by Letha Dawson Scanzoni
Keynote address presented at the “Faith beyond Boundaries” conference, sponsored by People of Faith for Equality in Virginia, held at the Holocaust Museum, Richmond, Virginia, Sunday, September 25, 2005. 
Copyright 2005, 2010 by Letha Dawson Scanzoni. All rights reserved.
The Bible and religious teachings can be used to support different—even totally opposite—viewpoints on ethical, moral, and social policy issues. Religion can be drafted into the service of putting people down or lifting people up.
Psychologist Gordon Alport wrote in his classic work, The Nature of Prejudice, “The role of religion is paradoxical. It makes prejudice and it unmakes prejudice” (italics supplied). Alport’s book was published in 1954, the same year as the United States Supreme Court decided the case of Brown vs. the Board of Education of Topeka, Kansas, ruling that racial segregation in public schools illegal. Schools must be integrated. Some religious people were for integration and racial equality, while other religious people were just as strongly against integration and full racial equality. And both sides quoted the Bible to support their claims.
Divisions over the question of homosexuality
But when it comes to homosexuality, many people have the impression that there is only one religious or biblical view—only one way to consider the question of equal rights for lesbian, gay, bisexual, and transgender (LGBT) people.
That view, in the minds of many, is that religious teachings insist that such rights should be condemned and denied– that any and every same-sex sexual expression is sinful in the sight of God. It’s the view presented most frequently in the media because of the zealous efforts of those who promote that view. When a person of faith says she or he believes otherwise and thus embraces the rights of sexual minorities, that person is frequently judged by other religious people as being totally misguided and maybe not a true follower of God.
For example, in a recent review of Dave Myers’ and my new book, What God Has Joined Together? A Christian Case for Gay Marriage, Albert Mohler, president of the Southern Baptist Theological Seminary in Louisville, wrote: “Their book offers positive proof that what drives proponents of same-sex marriage is a psychological worldview that is directly at odds with the worldview of the Bible.”[ 2]
The implication in such statements is that only one truly biblical perspective exists when it comes to discussions of homosexuality. The existence of another view among people of faith can be extremely threatening to those religious people who believe they alone have the truth. Thus we hear warnings about dangerous “revisionist scholars” who are reinterpreting the Bible to make it say something contrary to God’s intent, which they claim they know without a shadow of a doubt.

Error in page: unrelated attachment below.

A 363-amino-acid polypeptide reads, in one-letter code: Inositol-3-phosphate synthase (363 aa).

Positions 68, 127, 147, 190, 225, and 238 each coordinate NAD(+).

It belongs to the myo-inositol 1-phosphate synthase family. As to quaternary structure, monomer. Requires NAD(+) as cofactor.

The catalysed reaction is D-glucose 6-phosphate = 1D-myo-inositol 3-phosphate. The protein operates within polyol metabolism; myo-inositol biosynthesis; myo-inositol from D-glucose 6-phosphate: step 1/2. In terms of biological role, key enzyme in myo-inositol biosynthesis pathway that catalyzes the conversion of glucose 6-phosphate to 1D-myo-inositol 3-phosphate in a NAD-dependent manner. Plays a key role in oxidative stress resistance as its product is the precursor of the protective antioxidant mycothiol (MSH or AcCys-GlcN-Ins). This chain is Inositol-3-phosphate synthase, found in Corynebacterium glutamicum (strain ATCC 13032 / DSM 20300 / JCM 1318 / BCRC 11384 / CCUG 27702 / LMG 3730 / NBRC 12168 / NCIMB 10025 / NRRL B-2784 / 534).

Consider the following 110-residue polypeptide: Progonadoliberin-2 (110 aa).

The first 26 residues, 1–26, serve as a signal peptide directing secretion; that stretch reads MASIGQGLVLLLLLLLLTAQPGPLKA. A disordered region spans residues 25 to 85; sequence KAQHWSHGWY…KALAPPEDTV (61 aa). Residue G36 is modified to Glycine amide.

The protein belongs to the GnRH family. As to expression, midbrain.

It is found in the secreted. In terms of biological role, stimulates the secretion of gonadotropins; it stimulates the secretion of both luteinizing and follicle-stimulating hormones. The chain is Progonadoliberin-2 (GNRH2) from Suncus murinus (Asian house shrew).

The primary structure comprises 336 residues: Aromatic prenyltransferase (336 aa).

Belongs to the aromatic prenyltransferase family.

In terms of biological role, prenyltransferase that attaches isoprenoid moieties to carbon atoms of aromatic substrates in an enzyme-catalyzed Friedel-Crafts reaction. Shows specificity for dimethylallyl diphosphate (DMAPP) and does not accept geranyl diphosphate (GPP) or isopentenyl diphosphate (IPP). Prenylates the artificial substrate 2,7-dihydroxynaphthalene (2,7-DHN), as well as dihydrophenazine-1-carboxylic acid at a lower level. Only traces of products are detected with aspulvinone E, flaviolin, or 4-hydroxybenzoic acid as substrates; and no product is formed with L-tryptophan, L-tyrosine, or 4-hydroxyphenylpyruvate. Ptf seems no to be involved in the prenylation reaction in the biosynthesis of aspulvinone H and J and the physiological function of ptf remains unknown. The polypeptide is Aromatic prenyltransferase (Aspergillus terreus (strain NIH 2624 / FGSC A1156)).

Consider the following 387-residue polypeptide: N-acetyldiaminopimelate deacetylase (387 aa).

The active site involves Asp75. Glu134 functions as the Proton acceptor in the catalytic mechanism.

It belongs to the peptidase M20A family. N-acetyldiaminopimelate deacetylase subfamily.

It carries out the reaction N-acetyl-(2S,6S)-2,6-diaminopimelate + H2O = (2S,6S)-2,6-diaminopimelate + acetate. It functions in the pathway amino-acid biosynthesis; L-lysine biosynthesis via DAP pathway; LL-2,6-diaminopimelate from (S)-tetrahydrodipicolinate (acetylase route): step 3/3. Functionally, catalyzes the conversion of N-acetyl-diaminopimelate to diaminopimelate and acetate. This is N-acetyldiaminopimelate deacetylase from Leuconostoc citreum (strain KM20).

We’ve been here before
Over the ages, religious faiths have experienced such arguments again and again when it comes to questions of social change. One example is how the Bible was used to justify slavery. It’s an example analogous to what is happening today when some people are using the Bible to discriminate against gay and lesbian people, who are asking nothing more than to be treated with the dignity due all human beings.
During the 19th century, clergy, professors, and others who supported slavery argued that they alone were speaking God’s truth and that those who taught otherwise could be categorized as infidels.
One of the most prominent Baptist ministers and educators of his time, Richard Furman, for whom Furman University is named, wrote an exposition that was sent to the governor of South Carolina in 1822. Furman referred to his essay as the “right view of the subject” and said it was a moral and religious view. He wrote, “The right of holding slaves is clearly established in the Holy Scriptures, both by precept and example,” which he went on to illustrate from both testaments, from both the Jewish and Christian scriptures.
He voiced his concern because many people who were opposing slavery were saying they were doing so on the basis of the Holy Scriptures and that their desire for the freedom of slaves was an outgrowth of their religious faith.
Furman saw this idea as dangerous – the idea that people of faith, people who were religious believers and not secularists, were taking a stand opposite to his own absolute certainty about what Scripture taught. He said it would be detrimental to society if religious arguments against slavery got around and became accepted.
He predicted all sorts of disasters that would result. For one thing, slaves would become insubordinate and rebellious and infringe on the rights of citizens. And even slaves’ own spiritual lives could be harmed by making the masters afraid to let slaves be exposed to the Bible any longer. Masters wouldn’t want their slaves to get the idea that the Bible’s message was one of freedom, human dignity, and equality!
(Of course, the exposure to the Bible that the slaves were allowed at the time was usually from preachers who regularly made it a point to call attention to verses such as Ephesians 6:5: “Slaves, obey your earthly masters with fear and trembling in singleness of heart, as you obey Christ.”)
The Bible and today’s issue: homosexuality.
There were many such verses quoted by those who used the Bible to justify slavery in the U.S. in the 19th century, and they found far greater numbers of verses about slavery than the handful of biblical passages that are used to deny equal rights to gay and lesbian people today – the verses that have come to be known as the “clobber verses.”